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Transaction log file increasing rapidly ?

HI All,

I have a database on the mdf file is not increasing but the ldf file increasing rapidly. I have truncated the log file and make it to 1 MB in size but in just one day it baecame 50 GB in size, i take T log twice a day from the maintanece plan. I think from maintanence plan the log file do not truncate while taking backup.

Do i need to take more frequently backup..

Thanks

Basit Khan
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asked Aug 11 '12 at 06:59 PM in Default

basit 1 gravatar image

basit 1
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Do you have any index maintenance jobs configured against the database? This can cause a great deal of log activity.
Aug 15 '12 at 02:19 PM Shawn_Melton
Did you get this fixed?
Oct 03 '12 at 04:21 PM Scotty
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4 answers: sort voted first
You must have a great deal of transactions updating and or changing data consistently. You should do much more frequent backups. I would start with either 15 or 30 minutes. If you are already doing twice a day but it is growing to 50 GB in size, you need much more frequent backups. You should also read Kimberly's blog on virtual log files. You are probably having problems with tons of virtual log files and aren't even aware of it.
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answered Aug 11 '12 at 07:06 PM

Tim gravatar image

Tim
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What about an uncommitted transaction?
Aug 12 '12 at 09:43 AM ThomasRushton ♦
Basit, did this response help? Have you made any changes?
Aug 13 '12 at 08:58 PM Tim
You should also consider if you are doing nightly maintenance that could be growing the log as well.
Aug 15 '12 at 02:12 PM Tim

Especially with a "Drag&Drop" Maintenance Plan. Starting with a checkdb, running backups, shrinking files and then running index maintenance.... But I'd still also investigate what is causing the log to grow. If by the end of the day SQL Server grew the file to 50GB again, then the server potentially needed the space.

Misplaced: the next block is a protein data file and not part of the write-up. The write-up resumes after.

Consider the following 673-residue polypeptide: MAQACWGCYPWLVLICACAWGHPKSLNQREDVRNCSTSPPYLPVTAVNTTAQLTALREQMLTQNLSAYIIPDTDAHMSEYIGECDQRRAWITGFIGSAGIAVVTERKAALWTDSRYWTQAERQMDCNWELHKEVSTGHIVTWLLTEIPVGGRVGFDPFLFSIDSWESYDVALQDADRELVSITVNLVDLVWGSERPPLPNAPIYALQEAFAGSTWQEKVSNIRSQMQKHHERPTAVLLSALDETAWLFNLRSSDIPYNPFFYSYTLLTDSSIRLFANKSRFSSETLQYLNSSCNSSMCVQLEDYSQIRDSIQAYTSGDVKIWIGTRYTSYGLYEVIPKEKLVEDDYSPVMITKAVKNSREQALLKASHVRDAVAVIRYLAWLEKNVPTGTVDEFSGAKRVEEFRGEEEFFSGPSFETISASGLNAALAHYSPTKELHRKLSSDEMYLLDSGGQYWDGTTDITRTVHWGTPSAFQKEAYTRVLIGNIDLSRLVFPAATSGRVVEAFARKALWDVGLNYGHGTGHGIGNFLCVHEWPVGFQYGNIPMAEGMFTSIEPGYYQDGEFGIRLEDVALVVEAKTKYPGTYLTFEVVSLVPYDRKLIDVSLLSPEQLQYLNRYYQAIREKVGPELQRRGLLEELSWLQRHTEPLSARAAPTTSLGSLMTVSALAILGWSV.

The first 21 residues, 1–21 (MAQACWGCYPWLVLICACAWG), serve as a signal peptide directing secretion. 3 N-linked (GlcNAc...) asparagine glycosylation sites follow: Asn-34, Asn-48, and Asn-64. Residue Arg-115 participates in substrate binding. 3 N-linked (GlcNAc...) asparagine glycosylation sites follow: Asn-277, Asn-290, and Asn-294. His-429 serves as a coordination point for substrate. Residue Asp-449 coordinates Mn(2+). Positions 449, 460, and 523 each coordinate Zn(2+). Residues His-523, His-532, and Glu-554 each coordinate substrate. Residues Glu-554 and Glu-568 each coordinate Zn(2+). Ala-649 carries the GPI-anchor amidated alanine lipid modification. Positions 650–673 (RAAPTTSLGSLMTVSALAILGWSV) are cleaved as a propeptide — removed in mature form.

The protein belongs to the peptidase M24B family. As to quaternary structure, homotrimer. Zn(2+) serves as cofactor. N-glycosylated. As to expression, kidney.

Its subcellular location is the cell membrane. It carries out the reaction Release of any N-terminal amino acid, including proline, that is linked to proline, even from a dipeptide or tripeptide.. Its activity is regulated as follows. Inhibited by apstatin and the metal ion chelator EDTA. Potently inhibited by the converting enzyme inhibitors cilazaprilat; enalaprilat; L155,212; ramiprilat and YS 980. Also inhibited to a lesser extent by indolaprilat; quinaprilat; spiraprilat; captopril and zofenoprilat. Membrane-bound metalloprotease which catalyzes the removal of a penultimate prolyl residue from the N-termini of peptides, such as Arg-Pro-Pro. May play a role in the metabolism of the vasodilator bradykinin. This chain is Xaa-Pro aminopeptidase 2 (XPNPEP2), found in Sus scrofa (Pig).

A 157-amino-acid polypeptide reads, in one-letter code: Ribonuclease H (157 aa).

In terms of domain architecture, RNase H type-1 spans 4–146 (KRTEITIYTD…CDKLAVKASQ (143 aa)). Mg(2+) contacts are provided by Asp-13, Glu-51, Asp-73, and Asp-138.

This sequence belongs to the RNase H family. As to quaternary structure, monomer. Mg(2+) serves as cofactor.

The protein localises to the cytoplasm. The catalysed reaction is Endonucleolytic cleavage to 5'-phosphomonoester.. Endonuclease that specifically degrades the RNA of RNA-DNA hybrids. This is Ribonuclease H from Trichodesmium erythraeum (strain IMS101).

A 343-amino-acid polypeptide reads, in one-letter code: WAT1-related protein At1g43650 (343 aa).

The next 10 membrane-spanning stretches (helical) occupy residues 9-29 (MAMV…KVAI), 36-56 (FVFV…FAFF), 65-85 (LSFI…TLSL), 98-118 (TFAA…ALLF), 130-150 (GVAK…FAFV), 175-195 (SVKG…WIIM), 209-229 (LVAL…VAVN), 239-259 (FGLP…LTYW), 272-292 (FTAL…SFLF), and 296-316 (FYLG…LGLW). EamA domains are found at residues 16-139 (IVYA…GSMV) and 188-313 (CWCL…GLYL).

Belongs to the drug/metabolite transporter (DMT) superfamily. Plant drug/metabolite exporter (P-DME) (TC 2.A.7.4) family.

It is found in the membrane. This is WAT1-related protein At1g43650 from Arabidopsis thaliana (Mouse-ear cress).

Alltogether an overall look can help to understand the cogs involved

Aug 15 '12 at 02:23 PM DirkHondong
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Hi Basit,

I think you should start some investigation of what is happening. Gail Shaw wrote a great article on ssc. Take a look: http://www.sqlservercentral.com/articles/Transaction+Logs/72488/

You should keep in mind that shrinking the log isn't best practice at all and should only be the last solution if there's no other way to solve a space problem.

Regards Dirk
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answered Aug 15 '12 at 12:35 PM

DirkHondong gravatar image

DirkHondong
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It's hard to tell if 50GB transaction log is "large" or "small". It depends on your size of disks, your speed of disks, size of the data file(s) etc.

Use DBCC SQLPERF(logspace) to find out how much of the transaction log is actually used. If the transaction log is nearly full, you won't be able to shrink it either. (But you probably don't want to do that anyway)

If what's happening is that you have a large transaction log, back it up, shrink it and then it grows back to 50GB again in one day, I'd say you should either back it up more frequently or simply let it be 50GB. Otherwise your queries will perform poorly because the transaction log needs to auto grow all the time. (Plus you'll get a lot of virtual files, like Tim said).

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answered Aug 15 '12 at 01:13 PM

Magnus Ahlkvist gravatar image

Magnus Ahlkvist
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check the recovery model of your database by using this command in ssms

select recovery_model_desc,name from sys.databases

for best practive to shrink a database, please cehck my blog http://sqlservr.blog.com/2012/06/26/best-practice-to-shrink-in-logldf-file-in-sql-server/

if your databse is in simple recovery mode then use

USE [dbname] GO DBCC SHRINKFILE (N'dbname_log' , 0)

to check for open transaction use dbcc opentran
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answered Aug 13 '12 at 07:12 AM

ramesh 1 gravatar image

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asked: Aug 11 '12 at 06:59 PM

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Last Updated: Oct 03 '12 at 04:21 PM